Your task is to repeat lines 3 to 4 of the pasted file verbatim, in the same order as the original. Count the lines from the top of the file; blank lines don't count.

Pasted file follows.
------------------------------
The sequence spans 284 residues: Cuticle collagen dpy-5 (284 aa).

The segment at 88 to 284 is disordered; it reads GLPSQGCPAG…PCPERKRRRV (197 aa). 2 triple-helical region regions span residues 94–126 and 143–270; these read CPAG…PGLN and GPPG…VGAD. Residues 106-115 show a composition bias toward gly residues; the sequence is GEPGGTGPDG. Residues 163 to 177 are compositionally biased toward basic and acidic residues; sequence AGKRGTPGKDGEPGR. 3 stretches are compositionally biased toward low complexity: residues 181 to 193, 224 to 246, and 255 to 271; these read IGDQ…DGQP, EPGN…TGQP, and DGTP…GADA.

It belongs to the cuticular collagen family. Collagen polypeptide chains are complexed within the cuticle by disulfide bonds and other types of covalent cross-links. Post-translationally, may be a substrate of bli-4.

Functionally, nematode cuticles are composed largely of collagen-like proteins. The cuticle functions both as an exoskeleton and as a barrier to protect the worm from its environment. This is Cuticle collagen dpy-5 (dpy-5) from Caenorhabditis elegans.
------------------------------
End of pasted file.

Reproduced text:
It belongs to the cuticular collagen family. Collagen polypeptide chains are complexed within the cuticle by disulfide bonds and other types of covalent cross-links. Post-translationally, may be a substrate of bli-4.

Functionally, nematode cuticles are composed largely of collagen-like proteins. The cuticle functions both as an exoskeleton and as a barrier to protect the worm from its environment. This is Cuticle collagen dpy-5 (dpy-5) from Caenorhabditis elegans.